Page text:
Fianna Fáil housing spokesman Darragh O'Brien, along with the party's budget negotiator Barry Cowen, yesterday met Finance Minister Paschal Donohoe and Housing Minister Eoghan Murphy to discuss the proposal.
    A Fianna Fáil source said it was "making slow progress" on affordable housing but insisted the two new schemes are at the centre of its budget demands.
    Fine Gael and Fianna Fáil will meet over the coming weeks to determine how much funding is available for social housing.
    Irish Independent
  • Properties in Tramore under €170,000 07 September 2018

    We have a selection of really good homes under €170,000 now available in Tramore.
    Check out this quick video.

    https://www.youtube.com/watch?v=rSfKHWlZp40




  • Revealed: Increased house supply fails to halt price spiral as ordinary families squeezed out 19 June 2018

    BUILDING more houses has failed to drive down prices in areas of high demand, startling new figures reveal.
    The average price paid for a new home has risen by almost 60pc in some parts of the country, despite hundreds of units being built in these areas last year.
    The new revelations run contrary to the Government insisting that increasing output would stabilise prices and give working families the opportunity to buy their own homes.
    A detailed analysis of Central Statistics Office (CSO) data by the Irish Independent reveals a host of trends.

    They show: The average price of a new home in January 2018 was €324,999, up 10.2pc compared with the same month of 2017;  Investors paid an average of almost €217,000, compared with €314,999 by a first-time buyer a difference of more than €98,000; Despite supply increasing, prices rose in 54 out of 80 Eircode areas where information was available; In areas where 200 units or more were built in 2017, prices rose in 13 and fell in five.
    The sharpest increase was in Cork Southside, where prices were up 57pc. The steepest fall was in Swords, where prices fell by 20pc.
    These figures are based on the average price paid for a new dwelling in January 2017 compared with January this year.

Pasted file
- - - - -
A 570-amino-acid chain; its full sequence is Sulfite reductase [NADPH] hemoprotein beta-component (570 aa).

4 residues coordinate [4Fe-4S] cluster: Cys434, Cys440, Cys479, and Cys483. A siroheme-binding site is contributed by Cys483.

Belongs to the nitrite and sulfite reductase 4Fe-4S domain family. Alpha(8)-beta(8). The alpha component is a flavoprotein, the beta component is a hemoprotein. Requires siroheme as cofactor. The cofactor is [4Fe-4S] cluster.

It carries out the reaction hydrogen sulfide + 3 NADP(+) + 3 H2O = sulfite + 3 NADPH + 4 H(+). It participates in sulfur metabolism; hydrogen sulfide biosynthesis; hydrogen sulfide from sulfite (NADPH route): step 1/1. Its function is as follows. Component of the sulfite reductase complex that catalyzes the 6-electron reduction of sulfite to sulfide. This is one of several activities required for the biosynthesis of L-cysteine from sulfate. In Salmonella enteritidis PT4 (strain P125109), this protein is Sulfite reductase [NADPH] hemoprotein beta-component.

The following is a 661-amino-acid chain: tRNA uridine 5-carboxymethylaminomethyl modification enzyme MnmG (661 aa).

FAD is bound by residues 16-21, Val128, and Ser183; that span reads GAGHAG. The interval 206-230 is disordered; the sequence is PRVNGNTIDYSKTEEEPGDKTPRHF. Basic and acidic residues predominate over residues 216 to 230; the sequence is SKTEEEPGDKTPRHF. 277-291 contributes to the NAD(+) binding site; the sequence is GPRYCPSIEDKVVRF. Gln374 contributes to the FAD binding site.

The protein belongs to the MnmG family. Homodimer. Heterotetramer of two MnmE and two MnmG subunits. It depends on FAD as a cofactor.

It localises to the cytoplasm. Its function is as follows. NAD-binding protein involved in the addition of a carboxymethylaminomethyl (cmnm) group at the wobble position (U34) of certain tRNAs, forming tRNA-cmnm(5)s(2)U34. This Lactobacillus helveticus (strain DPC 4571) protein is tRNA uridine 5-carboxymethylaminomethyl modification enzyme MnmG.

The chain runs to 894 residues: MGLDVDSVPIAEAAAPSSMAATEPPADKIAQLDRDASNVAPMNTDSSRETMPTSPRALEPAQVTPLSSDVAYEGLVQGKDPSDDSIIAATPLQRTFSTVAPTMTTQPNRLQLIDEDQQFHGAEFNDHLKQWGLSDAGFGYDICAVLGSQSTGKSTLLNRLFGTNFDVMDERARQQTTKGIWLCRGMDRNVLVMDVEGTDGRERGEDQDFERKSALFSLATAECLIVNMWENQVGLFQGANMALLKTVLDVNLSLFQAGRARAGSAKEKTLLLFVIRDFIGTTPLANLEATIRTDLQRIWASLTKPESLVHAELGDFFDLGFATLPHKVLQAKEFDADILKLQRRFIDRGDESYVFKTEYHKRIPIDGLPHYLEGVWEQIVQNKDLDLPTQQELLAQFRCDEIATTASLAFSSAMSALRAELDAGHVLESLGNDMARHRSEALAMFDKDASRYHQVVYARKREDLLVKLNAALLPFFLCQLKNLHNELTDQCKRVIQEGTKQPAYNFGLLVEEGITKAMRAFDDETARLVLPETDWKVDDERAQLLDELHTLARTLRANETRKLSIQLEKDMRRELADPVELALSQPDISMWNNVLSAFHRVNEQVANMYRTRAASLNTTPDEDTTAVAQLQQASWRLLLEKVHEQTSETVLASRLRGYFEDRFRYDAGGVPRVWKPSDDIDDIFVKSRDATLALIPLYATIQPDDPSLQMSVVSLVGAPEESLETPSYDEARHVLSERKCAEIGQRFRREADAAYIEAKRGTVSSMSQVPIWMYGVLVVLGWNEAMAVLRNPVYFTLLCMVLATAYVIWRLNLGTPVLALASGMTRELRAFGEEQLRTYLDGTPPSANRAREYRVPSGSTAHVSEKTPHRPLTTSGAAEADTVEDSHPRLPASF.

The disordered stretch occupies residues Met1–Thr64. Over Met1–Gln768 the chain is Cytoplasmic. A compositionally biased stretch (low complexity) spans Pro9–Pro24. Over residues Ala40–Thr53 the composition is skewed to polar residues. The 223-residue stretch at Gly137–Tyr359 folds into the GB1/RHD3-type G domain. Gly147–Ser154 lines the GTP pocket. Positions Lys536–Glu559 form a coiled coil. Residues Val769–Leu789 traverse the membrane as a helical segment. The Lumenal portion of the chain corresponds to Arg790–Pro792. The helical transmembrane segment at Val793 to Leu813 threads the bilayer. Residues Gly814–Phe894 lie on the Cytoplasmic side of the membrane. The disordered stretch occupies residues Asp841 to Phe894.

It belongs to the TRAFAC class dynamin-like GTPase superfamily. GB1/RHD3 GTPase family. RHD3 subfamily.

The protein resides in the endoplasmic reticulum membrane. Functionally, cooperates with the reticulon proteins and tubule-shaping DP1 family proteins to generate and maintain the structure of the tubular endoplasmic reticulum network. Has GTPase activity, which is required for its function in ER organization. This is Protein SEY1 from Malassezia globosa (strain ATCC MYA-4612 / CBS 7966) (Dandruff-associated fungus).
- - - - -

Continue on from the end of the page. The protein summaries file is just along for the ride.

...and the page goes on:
They are a snapshot in time and include both purchases of houses and apartments, although they do not go into further detail about how many properties were sold during those months.
    The figures suggest that prices show no signs yet of stabilising.
    Architect and UCD lecturer Orla Hegarty, who has repeatedly queried official data on house completions, said a rise in housing output would not drop prices.
    "The price of new houses drifts up and down with general property prices. If a house in Dundrum sells for €500,000, and you build a new one, you'll sell it for €500,000.
    "The more they build, the more people buy. It's a way of storing wealth.
    "Builders are chasing the premium product, like student housing or infill developments in south Dublin.
    "They don't need to get into the mass-market stuff.
    "If there were more players,
    Architect Orla Hegarty warns house prices will not drop they would do other things." The data also shows that pension funds and cash-investors are paying an average of 100,000 less for a new home than first-time buyers.
    This trend may be limiting the ability of ordinary families to compete in areas of high demand including parts of Dublin, Galway and Cork.
    The reasons why investors enjoy lower prices is due to the precarious financial position of some builders, sources suggest.
    Finance is expensive, and investors often buy multiple units at a time, which provides financial certainty.
    It also meant the builder did not have to incur the cost of developing a show house, or fund marketing and legal fees on the sale of properties.